Most Incredible (Or Incredibly Awful) Dances Inspired By Songs

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The Twist

During this week in 1960, legendary entertainer Chubby Checker dropped his epic single “The Twist,” which had teenagers in high school gymnasiums across the land swinging their hips from side to side. In honor of that occasion, DYR has compiled a list of the most memorable song-related dances of all time. And while the Harlem Shake and Twerk crazes that have recently swept across the globe are a little too new to make our list, we have a bunch that are sure to inspire you to get jiggier with it than Jerry Seinfeld DJing a Joe Mayo house party in 1998.

The Conga

A Cuban celebratory carnival march that first hit the U.S. in 1930, it would find a new life when a more upbeat version was popularized by singer Gloria Estefan and the Miami Sound Machine in 1985.

The Mashed Potato

This 1960s dance not only inspired several songs—including Dee Dee Sharp’s hit “Mashed Potato Time” and James Brown’s “Mashed Potatoes U.S.A.”—but it was also shouted out in countless other tunes during that period.

The Monster Mash

This ghoulish 1960s number, inspired by the Mashed Potato, was created to compliment a song created by Bobby “Boris” Pickett, who intoned the lyrics—which called out such horror icons as Dracula, Frankenstein and the Mummy—in an imitation of actor Boris Karloff.

The Loco-Motion

Little Eva, who sang the original version of the song, also invented this popular 1960s dance. Rumor had it she made up the steps while doing chores, as writer Carole King was playing the tune. King later revealed that Little Eva made up the dance after the song had become a hit.

The Hustle

This dance, which originated during the early 1970s in the South Bronx, would become a sensation when Van McCoy and the Soul City Symphony released their song “The Hustle” in 1975, during the glorious days of disco.

The Electric Slide

Created in 1976, the popularity of this four-wall line dance skyrocketed in the ’90s, when reggae artist Marcia Griffiths shouted it out in her hit song “Electric Boogie.”

The Lambada

Inspired by French pop group Kaoma’s ’80s hit that featured singer Loalwa Braz, many refer to this seductive Brazilian number as the “forbidden dance.”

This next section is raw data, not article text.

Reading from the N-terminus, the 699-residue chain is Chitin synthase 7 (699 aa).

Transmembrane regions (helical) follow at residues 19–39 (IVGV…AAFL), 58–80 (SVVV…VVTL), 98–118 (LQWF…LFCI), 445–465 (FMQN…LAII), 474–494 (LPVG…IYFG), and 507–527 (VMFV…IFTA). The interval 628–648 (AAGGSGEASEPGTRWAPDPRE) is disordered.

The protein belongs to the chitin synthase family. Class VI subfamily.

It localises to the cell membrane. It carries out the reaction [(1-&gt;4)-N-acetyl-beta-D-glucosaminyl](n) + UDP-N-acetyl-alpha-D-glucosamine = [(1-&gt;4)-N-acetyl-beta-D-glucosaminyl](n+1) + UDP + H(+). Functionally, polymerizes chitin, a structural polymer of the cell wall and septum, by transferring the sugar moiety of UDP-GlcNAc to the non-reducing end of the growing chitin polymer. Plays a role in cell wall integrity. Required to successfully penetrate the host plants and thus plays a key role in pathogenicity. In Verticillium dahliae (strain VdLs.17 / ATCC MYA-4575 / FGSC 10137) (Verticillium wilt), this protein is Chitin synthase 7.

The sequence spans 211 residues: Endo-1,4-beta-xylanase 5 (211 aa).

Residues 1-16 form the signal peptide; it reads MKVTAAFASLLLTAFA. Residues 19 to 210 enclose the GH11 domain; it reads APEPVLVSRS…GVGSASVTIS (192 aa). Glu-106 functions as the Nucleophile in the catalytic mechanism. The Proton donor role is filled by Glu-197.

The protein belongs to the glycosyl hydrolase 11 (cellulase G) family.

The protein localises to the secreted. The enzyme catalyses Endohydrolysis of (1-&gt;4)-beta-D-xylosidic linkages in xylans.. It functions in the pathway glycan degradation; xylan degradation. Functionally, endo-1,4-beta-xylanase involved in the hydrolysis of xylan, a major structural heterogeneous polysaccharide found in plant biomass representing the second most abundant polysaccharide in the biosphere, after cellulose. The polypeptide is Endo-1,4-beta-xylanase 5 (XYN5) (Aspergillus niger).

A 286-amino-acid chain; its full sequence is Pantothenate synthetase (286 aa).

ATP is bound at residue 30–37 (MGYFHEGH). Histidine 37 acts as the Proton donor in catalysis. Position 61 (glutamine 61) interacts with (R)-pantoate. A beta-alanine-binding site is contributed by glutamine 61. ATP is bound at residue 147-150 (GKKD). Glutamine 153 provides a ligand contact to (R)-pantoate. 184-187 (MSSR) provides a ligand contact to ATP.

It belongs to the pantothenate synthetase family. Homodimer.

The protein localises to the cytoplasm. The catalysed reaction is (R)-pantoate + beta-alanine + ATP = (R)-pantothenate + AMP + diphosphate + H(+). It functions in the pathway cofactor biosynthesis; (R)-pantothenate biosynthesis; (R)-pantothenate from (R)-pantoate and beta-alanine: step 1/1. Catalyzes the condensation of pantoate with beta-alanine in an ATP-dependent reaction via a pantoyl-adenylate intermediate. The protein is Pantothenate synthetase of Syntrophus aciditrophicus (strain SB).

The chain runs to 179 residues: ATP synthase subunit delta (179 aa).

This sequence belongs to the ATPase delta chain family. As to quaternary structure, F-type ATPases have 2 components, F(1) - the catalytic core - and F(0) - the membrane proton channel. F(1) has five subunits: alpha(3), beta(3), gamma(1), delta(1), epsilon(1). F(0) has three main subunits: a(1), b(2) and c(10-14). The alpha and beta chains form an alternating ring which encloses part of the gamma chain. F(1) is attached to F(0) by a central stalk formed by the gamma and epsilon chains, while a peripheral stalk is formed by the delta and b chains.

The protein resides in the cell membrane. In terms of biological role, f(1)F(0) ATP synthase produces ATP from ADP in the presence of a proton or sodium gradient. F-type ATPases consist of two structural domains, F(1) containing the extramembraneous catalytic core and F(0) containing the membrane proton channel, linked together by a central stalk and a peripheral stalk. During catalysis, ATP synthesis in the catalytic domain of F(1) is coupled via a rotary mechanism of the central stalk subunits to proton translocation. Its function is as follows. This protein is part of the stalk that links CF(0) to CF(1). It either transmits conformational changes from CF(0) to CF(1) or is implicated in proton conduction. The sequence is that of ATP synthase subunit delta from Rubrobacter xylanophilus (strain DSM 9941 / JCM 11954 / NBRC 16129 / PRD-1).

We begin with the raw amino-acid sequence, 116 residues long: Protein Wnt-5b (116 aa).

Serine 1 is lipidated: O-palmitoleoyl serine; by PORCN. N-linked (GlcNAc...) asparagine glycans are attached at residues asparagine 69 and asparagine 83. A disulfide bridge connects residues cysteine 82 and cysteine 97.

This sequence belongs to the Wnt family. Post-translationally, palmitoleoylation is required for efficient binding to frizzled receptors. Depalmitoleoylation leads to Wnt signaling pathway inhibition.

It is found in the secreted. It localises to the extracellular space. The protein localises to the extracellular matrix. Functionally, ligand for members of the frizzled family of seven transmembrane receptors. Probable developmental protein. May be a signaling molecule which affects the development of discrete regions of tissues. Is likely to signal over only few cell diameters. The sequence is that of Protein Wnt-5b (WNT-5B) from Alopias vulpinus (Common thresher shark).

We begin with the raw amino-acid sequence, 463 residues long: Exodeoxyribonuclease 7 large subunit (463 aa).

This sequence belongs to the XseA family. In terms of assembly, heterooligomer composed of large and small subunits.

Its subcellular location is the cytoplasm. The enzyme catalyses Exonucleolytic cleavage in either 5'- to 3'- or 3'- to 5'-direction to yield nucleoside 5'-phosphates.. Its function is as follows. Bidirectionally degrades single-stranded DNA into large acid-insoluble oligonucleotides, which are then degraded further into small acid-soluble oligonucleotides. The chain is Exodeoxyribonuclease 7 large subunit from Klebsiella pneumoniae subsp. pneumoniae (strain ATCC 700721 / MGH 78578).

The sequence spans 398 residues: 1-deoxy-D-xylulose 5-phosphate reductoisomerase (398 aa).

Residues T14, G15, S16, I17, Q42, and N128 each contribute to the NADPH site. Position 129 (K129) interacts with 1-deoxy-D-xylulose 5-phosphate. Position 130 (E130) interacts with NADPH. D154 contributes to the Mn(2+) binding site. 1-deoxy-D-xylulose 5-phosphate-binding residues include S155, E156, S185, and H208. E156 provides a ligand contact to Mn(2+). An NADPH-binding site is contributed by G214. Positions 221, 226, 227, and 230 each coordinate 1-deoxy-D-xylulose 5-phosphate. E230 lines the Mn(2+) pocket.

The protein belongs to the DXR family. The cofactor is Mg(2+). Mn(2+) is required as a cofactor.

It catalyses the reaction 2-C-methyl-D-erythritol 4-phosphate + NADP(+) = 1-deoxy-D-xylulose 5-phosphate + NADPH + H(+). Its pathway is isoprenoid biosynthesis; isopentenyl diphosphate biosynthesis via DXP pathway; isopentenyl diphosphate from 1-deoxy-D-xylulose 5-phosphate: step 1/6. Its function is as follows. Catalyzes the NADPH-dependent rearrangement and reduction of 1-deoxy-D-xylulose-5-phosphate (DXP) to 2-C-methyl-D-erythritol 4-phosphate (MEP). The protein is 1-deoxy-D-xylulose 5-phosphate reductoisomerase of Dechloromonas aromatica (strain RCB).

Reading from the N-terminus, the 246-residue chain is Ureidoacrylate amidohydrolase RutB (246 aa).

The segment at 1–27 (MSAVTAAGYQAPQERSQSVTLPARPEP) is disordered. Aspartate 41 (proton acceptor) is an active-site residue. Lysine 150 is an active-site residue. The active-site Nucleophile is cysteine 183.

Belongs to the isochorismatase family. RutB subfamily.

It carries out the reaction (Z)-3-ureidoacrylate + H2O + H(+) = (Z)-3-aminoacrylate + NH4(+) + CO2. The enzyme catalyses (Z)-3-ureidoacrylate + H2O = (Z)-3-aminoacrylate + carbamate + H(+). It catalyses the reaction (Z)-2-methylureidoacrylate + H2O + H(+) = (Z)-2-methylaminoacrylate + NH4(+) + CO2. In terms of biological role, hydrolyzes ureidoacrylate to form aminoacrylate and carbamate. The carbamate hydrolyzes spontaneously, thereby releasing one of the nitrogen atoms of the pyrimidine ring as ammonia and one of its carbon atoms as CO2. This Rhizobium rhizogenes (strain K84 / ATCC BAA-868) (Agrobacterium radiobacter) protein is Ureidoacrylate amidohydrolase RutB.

Walk Like an Egyptian

The Bangles invented this dance when their 1985 song and video dropped and became huge hits. Unsurprisingly, the dance wasn’t very popular in clubs, mostly due to its sheer ridiculousness.

The Pee-wee Herman

This dance was made popular by Paul Reubens’ iconic character of the same name in the 1985 film Pee-wee’s Big Adventure, but it was rapper Joeski Love’s video that had hip-hop fans doing it in clubs all over the Northeast that year.

Vogue

Madonna may have had us all striking a pose in 1990 when she released her smash hit song of the same title, but the moves had been a staple of Harlem drag balls since at least the early 1980s, as is seen in the documentary Paris Is Burning. Its origins may even go back to Harlem in the 1930s, with the song “Posin’.”

The Macarena

https://www.youtube.com/watch?v=anzzNp8HlVQ

The dance was inspired by the Bayside Boys’ 1996 remix of Spanish duo Los del Río’s catchy tune, which was originally released in 1993 as a rumba.

The Tootsee Roll

Big on the college scene in the mid 1990s, the dance was inspired by the 69 Boyz’ hit song. Many considered it a knockoff of the Butterfly, a staple in Jamaican dancehalls.

The Cha Cha Slide

This folk line dance was created by Chicago’s DJ Casper—a.k.a. Mr. C the Slide Man—in 2000, after his song of the same name was picked up for distribution by Universal Records. It was originally invented as a workout routine.

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